Cocoa supplement may help reduce heart disease risk

Credit: An Nguyen/Unsplash.

A new study has shown promising results for the use of cocoa flavanols in preventing heart disease.

The study, called the COcoa Supplement and Multivitamin Outcomes Study (COSMOS), was led by Howard Sesso and JoAnn Manson of Brigham and Women’s Hospital.

The study tested a cocoa flavanol supplement and a multivitamin in the prevention of cardiovascular disease and cancer.

While either supplement strongly reduced the primary outcome of total cardiovascular events, the team found people who received the cocoa flavanol supplement had a 27% lower rate of heart disease death.

Cocoa flavanols are compounds found in several plant-based foods, including cocoa, tea, grapes, and berries.

Previous smaller, short-term trials have found cardiovascular benefits for cocoa flavanols on blood pressure and blood vessel dilation.

The study offered the first opportunity to study whether a cocoa flavanol supplement might also lead to longer-term reductions in clinical cardiovascular events.

The study involved more than 21,000 participants who were randomized to take daily capsules that contained 500 mg of cocoa flavanols, a multivitamin tablet, neither, or both.

The primary heart outcome for the cocoa flavanol intervention was a composite of total cardiovascular events, including heart attacks, stroke, coronary revascularization, cardiovascular death, carotid artery disease, peripheral artery surgery, and unstable angina.

The study found that cocoa flavanols reduced total cardiovascular events by 10%, but this was not statistically significant.

However, several secondary analyses provided broader support for the potential benefit of cocoa flavanols on cardiovascular events.

Those receiving the cocoa flavanol supplement had a significant 27% reduction in death from cardiovascular disease.

When the study team took adherence to study pills into account, they saw a stronger, 15% reduction in total cardiovascular events and a 39% reduction in death from cardiovascular disease.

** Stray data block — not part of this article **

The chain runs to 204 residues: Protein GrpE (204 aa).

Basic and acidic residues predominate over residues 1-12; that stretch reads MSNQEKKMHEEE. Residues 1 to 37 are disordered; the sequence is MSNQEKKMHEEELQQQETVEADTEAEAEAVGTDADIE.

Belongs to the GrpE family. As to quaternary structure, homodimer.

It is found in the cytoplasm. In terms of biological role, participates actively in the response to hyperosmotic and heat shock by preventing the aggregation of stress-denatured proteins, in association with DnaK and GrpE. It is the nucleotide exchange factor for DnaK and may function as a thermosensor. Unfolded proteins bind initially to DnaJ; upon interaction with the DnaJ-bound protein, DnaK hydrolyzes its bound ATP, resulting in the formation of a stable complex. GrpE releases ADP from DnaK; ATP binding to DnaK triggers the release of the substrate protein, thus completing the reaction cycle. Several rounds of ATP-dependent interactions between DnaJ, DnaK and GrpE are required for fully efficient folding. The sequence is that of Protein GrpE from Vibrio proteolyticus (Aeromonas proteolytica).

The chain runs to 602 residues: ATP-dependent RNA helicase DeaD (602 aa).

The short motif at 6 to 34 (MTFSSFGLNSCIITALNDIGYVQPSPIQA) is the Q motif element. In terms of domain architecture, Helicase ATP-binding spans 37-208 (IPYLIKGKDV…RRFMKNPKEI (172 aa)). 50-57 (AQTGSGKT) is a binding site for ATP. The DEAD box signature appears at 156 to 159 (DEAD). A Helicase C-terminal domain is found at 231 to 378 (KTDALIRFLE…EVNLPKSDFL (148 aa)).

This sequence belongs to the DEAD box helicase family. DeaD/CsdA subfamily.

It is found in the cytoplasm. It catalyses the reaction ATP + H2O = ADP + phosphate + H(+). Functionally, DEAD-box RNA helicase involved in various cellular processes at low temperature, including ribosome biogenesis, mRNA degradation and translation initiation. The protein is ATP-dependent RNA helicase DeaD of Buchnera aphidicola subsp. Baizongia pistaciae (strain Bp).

A composite endpoint of major cardiovascular events (heart attacks, strokes, and cardiovascular deaths) was also significantly reduced.

A daily multivitamin had no significant effect on total or individual cardiovascular events. There were no safety concerns for either cocoa flavanols or a multivitamin.

The study concluded after about 3.6 years, which was likely too short to detect whether the supplements could have affected cancer risk.

Although a daily multivitamin improved levels of several nutritional biomarkers, it had no significant effect on total invasive cancer. Cocoa flavanols also had no significant effect on total invasive cancer.

The authors note that their promising results on cocoa flavanols and cardiovascular events warrant cautious interpretation and underscore the need for additional research.

While the study suggests intriguing signals for cardiovascular protection with cocoa flavanols, any health benefits due to taking these supplements will need confirmation in a future trial.

The researchers recommend eating a healthy, balanced diet rich in natural food sources of flavanols as the best way to protect against heart disease.

How to prevent heart disease

There are several lifestyle changes that can help prevent heart disease:

Eating a healthy diet: Include more fruits, vegetables, whole grains, lean proteins, and healthy fats in your diet. Reduce your intake of saturated and trans fats, salt, and sugar.

Exercising regularly: Aim for at least 30 minutes of moderate-intensity exercise most days of the week.

Maintaining a healthy weight: Being overweight or obese increases your risk of heart disease.

Managing stress: High levels of stress can contribute to heart disease. Find healthy ways to manage stress, such as exercise, meditation, or spending time with loved ones.

Quitting smoking: Smoking damages the lining of your blood vessels, making them more susceptible to plaque buildup.

Limiting alcohol intake: Drinking too much alcohol can raise your blood pressure and increase your risk of heart disease.

Getting enough sleep: Poor sleep can contribute to high blood pressure, obesity, and other risk factors for heart disease.

It’s important to talk to your doctor about your individual risk factors for heart disease and how to manage them. They may recommend medication, such as cholesterol-lowering drugs, if necessary.

If you care about heart health, please read studies about how eating eggs can help reduce heart disease risk, and herbal supplements could harm your heart rhythm.

For more information about health, please see recent studies about a surprising cause of abnormal heart rhythm, and results showing magnet in common popular devices may harm your heart health.

The study was published in The American Journal of Clinical Nutrition.

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